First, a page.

HIPAA Privacy Rule and Same-sex Marriage Guidance Released

Posted by admin on October 24, 2014  |   No Comments »

On Sept. 23, 2014, the HHS OCR issued guidance clarifying the role HIPAA plays for same-sex married couples. In accordance with the U.S. Supreme Court’s majority ruling in United States v. Windsor, HHS officially considers same-sex spouses to be family members for purposes of sharing PHI.

The guidance states that under certain circumstances, covered entities are permitted to share an individual’s PHI with a family member of the individual. Legally married same-sex spouses, regardless of where they live, are family members for the purposes of applying this provision.

The definition of a family member is also relevant for purposes of use and disclosure of genetic information for underwriting purposes. This provision prohibits health plans, other than issuers of long-term care policies, from using or disclosing genetic information for underwriting purposes. For example, such plans may not use information regarding the genetic tests of a family member of the individual, or the manifestation of a disease or disorder in a family member of the individual, in making underwriting decisions about the individual. This includes the genetic tests of a same-sex spouse of the individual or the manifestation of a disease or disorder in the same-sex spouse of the individual.

This guidance was designed to assist covered entities (those subject to HIPAA) in understanding how the Windsor decision may affect certain privacy rule obligations. Note that employers sponsoring self-insured group health plans are generally covered entities subject to these provisions, as well as “hands-on” employers sponsoring fully insured group health plans. Finally, the OCR stated that they intend to issue additional clarifications through future guidance to address same-sex spouses as personal representatives under the privacy rule.

HHS Guidance

U.S. Supreme Court Rejects Same-sex Marriage Appeals

Posted by admin on October 22, 2014  |   No Comments »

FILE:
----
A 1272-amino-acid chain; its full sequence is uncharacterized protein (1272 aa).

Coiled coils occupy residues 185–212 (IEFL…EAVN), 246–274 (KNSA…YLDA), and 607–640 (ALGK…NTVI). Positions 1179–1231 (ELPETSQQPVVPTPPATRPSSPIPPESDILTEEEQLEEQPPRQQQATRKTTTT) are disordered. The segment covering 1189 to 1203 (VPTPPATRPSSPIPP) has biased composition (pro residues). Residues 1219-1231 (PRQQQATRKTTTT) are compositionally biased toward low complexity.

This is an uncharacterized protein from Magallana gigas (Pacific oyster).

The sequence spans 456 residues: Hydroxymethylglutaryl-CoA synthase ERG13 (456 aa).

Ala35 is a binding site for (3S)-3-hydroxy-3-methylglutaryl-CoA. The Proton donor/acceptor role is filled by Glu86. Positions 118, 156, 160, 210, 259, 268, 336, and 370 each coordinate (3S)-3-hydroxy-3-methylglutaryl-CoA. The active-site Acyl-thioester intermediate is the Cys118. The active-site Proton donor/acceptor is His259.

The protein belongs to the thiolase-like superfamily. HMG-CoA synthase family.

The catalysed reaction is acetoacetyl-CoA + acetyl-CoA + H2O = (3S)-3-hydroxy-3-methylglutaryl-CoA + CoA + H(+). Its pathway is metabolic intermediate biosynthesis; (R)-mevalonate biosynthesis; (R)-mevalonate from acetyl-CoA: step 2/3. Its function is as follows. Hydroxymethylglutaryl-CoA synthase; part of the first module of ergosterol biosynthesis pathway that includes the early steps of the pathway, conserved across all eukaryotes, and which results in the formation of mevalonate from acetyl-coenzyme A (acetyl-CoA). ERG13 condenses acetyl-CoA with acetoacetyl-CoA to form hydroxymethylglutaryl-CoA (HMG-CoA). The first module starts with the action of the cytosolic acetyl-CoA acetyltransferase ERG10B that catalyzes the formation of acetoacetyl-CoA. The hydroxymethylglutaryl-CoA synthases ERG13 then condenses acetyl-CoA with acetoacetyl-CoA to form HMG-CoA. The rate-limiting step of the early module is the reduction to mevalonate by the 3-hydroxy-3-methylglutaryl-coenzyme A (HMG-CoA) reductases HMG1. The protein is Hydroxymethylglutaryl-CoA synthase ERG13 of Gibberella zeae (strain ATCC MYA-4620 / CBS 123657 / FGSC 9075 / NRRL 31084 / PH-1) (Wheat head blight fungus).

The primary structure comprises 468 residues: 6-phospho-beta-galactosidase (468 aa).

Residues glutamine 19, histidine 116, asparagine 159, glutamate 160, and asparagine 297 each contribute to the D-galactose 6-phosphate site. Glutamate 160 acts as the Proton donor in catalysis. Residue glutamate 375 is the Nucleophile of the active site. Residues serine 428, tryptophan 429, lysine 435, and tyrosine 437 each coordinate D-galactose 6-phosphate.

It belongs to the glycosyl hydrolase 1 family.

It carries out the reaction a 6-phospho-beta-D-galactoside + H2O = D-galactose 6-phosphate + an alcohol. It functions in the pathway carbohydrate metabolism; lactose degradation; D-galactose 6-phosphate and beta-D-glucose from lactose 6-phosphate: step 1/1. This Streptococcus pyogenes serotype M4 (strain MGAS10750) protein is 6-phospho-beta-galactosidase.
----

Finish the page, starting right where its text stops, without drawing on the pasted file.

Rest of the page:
On Monday, Oct. 6, 2014, the U.S. Supreme Court began its October Term 2014 by declining to review cases involving the issue of same-sex marriage. The U.S. Courts of Appeals for the Fourth Circuit, Seventh Circuit and Tenth Circuit had previously ruled that same-sex marriage bans in Indiana, Oklahoma, Utah, Virginia and Wisconsin were unconstitutional. The decisions were stayed while the cases were appealed to the Supreme Court. The Supreme Court’s rejection of the appeals means that the lower-court rulings will stand. Recognition of same-sex marriage in the above mentioned states is expected to begin in the coming days. This will most likely mean that group health insurance policies issued in those states will need to amend their plan documents to offer coverage to same-sex spouses. We are expecting further guidance from the states.

The court’s action could also affect same-sex marriage in Colorado, Kansas, North Carolina, South Carolina, West Virginia and Wyoming, which are also part of the Fourth, Seventh and Tenth Circuits. Further, there are currently cases involving the issue of same-sex marriage pending in the Fifth, Sixth, Ninth and Eleventh Circuits which could affect Alaska, Arizona, Idaho, Montana and Nevada.

As we went to press with this edition of Compliance Corner, the Fourth, Seventh and Tenth Circuit Courts put their ruling into immediate effect for the Virginia, Oklahoma, Utah, Indiana and Wisconsin cases. We will continue to monitor this issue and report any developments in future issues of Compliance Corner.

CMS Publishes HPID Quick Reference Guide, FAQs and Other Useful Resources

Posted by admin on October 20, 2014  |   No Comments »

On Sept. 25, 2014, CMS published “A Quick Reference Guide to Obtaining a Controlling Health Plan HPID.” The quick reference guide is a step-by-by-step outline of how a controlling health plan (CHP) can obtain a health plan identifier (HPID). As background, CHPs (defined as group health plans that control their own business activities, actions and policies) are required to obtain an HPID by Nov. 5, 2014. Smaller CHPs have an additional year to obtain an HPID (by Nov. 5, 2015). HPIDs are obtained via a multi-step process using the CMS website and systems. The reference guide describes those steps and includes screenshots to assist.